So it looks like Simon Jones from Icarus Publishing has been doing his own experiments with the various post-paper formats for comic books, with extensive testing of Barnes & Noble’s Nook reader getting numerous posts as the good pornographer tried to figure the optimal format for reading comics on the device… full of helpful hints for any indy pub looking to distribute work in that format! But it’s his most recent post on print-on-demand that I think y’all should immediately go and read.
In the comments section to my last post, POD organization Lightning Source was mentioned, frequently, as doing the highest quality POD material on the market, and the majority of creators I’ve talked to about their experiences had high praise for the pub, though the quality (it was admitted) didn’t match-up with traditional offset. Well Mr. Jones has taken a test-run and printed Icarus’ “Comics AG Digital Issue 00″, a best-of sampler anthology, through Lightning Source’s new partnership with Drive-Thru Comics. Their intention is to produce POD comics as both a printing and distribution service, similar to what I was discussing with ComiXpress in that last post (Drive-thru already exists as a digital distribution service).
Jones verdict on the final POD product? Not too shabby! But more than a little disappointing in some areas.
I really do encourage you to read the whole post about his experiences with quality control and output; it’s well-balanced being informative and interesting for the layman/potential Icarus customer, and technically-detailed enough to give aspiring publishers something to think about.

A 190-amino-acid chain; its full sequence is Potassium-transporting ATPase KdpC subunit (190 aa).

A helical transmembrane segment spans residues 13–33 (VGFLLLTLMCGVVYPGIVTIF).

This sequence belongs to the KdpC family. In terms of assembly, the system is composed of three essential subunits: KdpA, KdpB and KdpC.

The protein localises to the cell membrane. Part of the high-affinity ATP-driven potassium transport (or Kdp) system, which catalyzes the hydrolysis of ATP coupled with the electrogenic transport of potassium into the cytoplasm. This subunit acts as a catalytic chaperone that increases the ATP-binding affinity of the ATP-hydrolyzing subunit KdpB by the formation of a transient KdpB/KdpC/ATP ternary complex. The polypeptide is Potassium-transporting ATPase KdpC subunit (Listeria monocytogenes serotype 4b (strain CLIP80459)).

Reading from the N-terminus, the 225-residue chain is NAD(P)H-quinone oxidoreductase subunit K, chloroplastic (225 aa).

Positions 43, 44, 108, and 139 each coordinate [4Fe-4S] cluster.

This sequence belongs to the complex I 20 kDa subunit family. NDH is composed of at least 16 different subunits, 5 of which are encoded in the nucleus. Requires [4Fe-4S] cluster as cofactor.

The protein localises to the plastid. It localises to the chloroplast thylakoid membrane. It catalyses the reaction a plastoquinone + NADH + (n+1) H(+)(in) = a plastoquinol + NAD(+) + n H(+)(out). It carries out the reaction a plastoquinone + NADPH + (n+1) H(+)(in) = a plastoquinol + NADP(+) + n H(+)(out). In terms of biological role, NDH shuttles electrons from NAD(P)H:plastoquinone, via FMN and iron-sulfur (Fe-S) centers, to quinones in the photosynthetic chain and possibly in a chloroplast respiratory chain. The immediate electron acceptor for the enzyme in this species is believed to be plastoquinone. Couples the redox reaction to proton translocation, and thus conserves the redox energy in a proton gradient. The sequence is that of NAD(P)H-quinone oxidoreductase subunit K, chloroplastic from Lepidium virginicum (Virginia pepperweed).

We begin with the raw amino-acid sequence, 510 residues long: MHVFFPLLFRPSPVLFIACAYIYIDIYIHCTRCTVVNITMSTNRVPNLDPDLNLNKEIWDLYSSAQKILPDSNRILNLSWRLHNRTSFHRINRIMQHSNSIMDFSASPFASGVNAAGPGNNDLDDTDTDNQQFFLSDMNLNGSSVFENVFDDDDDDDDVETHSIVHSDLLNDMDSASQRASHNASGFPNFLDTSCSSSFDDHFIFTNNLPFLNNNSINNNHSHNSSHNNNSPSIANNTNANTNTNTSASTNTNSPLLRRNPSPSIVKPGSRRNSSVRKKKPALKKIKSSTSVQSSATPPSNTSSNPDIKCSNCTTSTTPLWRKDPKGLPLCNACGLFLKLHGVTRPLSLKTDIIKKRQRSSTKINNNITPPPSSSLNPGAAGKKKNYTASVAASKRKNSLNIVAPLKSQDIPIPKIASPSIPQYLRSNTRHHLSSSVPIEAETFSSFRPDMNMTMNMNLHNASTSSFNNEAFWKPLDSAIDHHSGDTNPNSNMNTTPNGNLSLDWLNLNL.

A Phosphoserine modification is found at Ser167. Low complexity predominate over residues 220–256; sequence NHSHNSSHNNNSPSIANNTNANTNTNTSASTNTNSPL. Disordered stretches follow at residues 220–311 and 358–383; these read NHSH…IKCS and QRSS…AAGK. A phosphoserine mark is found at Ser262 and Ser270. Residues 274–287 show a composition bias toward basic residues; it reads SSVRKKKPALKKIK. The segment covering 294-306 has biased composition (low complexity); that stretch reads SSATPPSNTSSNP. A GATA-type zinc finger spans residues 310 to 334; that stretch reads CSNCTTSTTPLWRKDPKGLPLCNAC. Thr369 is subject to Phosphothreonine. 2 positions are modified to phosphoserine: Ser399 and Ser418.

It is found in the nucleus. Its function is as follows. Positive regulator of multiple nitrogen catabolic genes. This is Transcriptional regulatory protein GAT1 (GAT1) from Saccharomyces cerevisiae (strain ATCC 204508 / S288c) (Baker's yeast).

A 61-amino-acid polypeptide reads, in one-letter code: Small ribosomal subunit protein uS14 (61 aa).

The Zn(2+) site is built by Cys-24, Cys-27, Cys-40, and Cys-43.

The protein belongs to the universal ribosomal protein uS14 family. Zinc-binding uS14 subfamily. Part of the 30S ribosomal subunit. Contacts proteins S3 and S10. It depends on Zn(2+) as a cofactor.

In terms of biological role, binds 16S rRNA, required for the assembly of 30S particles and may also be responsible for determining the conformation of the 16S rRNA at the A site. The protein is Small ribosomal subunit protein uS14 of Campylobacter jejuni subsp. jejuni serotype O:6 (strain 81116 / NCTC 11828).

I’ll cut to the chase and say that Icarus plans to make all 5 of its Comic AG Digital issues available through the service at a cost of $7.99 per issue, which is 3 bucks more an issue than their offset-printing endeavours, and a whopping $7.49 more expensive than their digital downloads of those same issues… Which certainly highlights the economic imbalance of POD… but that said, that’s $7.99 for 104 (ish) pages of content, which itself isn’t too shabby! Simon, if you’re reading, I’d love to know what kind of profit breakdown that price entails…
Of course I’m biased because I’m “Noted Comics Retailer” Christopher Butcher and POD sort of necessarily excludes traditional retail from the transaction. But take it from a guy who used to schlep his mini-comics to the Motor City Comic-Con for 4 or 5 years: I’m genuinely curious about POD and its applications to present high-quality printing for limited-run material. But I go to something like SPX or MoCCA and see creators investing as much time and effort into the physical presentations of their comics as the contents of those same books, and how can I not have a clear bias against a cookie-cutter production with so few of the benefits that mass-production entails (like consistency and quality…)?
Anyway, I’ve found the discussion very rewarding at least… and I’m probably going to try my own POD experiment in the next month or so. I’ll letcha know. :)